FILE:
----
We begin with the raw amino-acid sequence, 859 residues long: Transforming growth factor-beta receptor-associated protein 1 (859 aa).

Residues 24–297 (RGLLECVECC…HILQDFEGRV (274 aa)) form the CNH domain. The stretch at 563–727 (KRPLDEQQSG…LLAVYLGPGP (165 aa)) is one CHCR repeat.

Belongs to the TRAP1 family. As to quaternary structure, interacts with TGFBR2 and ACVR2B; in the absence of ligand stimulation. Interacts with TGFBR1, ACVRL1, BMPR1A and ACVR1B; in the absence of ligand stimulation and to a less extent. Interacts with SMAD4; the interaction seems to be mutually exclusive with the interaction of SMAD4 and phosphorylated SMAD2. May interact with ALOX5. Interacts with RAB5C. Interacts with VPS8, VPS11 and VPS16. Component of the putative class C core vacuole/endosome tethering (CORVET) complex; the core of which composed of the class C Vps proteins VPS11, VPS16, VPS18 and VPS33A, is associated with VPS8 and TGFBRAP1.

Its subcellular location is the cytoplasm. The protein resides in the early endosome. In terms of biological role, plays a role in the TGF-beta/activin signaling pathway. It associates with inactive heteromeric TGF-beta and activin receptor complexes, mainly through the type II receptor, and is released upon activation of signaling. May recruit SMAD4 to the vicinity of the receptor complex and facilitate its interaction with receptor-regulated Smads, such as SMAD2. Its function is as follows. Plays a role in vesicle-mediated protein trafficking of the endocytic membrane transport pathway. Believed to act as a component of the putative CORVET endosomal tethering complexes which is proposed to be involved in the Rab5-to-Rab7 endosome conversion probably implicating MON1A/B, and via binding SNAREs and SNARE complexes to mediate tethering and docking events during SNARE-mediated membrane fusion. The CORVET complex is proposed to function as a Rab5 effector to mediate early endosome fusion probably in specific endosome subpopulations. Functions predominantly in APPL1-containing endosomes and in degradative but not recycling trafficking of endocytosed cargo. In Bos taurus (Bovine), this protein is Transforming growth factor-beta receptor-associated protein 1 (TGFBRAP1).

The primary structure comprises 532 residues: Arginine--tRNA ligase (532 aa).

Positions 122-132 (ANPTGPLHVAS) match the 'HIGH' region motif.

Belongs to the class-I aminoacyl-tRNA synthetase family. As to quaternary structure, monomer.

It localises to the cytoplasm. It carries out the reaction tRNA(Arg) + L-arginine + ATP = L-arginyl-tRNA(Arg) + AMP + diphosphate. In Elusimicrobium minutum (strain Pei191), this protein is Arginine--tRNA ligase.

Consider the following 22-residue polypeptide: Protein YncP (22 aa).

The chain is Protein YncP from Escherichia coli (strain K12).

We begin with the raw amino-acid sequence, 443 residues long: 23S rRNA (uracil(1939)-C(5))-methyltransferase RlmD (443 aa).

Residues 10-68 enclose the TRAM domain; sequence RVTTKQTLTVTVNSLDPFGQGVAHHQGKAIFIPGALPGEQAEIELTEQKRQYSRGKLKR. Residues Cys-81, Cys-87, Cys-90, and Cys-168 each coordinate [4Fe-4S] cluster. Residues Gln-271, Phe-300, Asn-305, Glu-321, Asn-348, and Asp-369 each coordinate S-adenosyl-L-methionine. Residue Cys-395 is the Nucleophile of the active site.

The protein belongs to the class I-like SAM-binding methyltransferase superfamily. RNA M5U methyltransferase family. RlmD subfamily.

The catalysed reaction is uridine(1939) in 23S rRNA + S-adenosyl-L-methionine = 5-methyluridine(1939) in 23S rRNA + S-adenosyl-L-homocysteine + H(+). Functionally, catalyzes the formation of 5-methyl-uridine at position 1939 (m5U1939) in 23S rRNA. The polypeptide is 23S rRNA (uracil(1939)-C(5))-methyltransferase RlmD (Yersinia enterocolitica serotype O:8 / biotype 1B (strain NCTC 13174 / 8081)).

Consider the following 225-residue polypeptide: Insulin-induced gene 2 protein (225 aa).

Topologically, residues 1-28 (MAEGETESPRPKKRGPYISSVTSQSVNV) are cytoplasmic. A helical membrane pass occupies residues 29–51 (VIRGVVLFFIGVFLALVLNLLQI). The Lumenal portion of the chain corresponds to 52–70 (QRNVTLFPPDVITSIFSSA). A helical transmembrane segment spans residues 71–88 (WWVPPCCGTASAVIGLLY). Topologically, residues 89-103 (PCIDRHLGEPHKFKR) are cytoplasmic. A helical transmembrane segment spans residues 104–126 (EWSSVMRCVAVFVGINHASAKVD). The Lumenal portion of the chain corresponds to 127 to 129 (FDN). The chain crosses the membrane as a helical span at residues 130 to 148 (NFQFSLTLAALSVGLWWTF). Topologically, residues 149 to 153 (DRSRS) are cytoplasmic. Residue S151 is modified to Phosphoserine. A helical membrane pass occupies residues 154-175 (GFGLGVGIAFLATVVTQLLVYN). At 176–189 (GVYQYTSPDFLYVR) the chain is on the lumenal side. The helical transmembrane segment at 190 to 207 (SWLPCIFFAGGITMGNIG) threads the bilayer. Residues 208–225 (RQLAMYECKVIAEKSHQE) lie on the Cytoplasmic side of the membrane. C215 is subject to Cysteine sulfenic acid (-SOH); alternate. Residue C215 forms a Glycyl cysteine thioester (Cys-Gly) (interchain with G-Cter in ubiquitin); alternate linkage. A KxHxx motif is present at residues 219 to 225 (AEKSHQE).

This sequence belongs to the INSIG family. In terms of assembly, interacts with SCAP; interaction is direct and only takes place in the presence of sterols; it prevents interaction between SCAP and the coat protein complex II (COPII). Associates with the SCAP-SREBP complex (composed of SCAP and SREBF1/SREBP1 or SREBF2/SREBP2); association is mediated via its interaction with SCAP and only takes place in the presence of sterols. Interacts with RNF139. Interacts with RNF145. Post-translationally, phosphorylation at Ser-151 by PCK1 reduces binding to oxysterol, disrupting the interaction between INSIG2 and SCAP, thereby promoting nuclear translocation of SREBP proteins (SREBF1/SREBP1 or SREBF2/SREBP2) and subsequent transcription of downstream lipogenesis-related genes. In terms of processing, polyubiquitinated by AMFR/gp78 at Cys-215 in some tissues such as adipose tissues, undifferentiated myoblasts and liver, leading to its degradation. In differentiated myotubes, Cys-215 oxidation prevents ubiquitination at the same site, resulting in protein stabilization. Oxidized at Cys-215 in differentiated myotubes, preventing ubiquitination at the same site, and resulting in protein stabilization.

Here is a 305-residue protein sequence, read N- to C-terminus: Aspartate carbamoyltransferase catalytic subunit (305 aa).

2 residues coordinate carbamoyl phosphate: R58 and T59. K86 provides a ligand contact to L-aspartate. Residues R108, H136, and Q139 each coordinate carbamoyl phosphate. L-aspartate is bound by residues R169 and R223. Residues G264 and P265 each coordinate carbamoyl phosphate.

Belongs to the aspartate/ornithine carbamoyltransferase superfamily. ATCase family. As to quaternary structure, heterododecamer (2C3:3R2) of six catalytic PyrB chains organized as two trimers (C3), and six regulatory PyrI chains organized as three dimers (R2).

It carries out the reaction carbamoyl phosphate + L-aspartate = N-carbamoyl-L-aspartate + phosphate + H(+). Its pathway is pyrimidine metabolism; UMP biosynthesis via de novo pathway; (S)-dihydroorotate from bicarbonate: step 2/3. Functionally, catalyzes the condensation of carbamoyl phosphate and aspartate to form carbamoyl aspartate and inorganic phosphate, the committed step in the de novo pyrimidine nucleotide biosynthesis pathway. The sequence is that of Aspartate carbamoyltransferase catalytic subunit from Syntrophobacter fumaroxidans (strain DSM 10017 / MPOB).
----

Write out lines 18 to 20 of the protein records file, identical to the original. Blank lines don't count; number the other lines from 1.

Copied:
Here is a 305-residue protein sequence, read N- to C-terminus: Aspartate carbamoyltransferase catalytic subunit (305 aa).

2 residues coordinate carbamoyl phosphate: R58 and T59. K86 provides a ligand contact to L-aspartate. Residues R108, H136, and Q139 each coordinate carbamoyl phosphate. L-aspartate is bound by residues R169 and R223. Residues G264 and P265 each coordinate carbamoyl phosphate.

Belongs to the aspartate/ornithine carbamoyltransferase superfamily. ATCase family. As to quaternary structure, heterododecamer (2C3:3R2) of six catalytic PyrB chains organized as two trimers (C3), and six regulatory PyrI chains organized as three dimers (R2).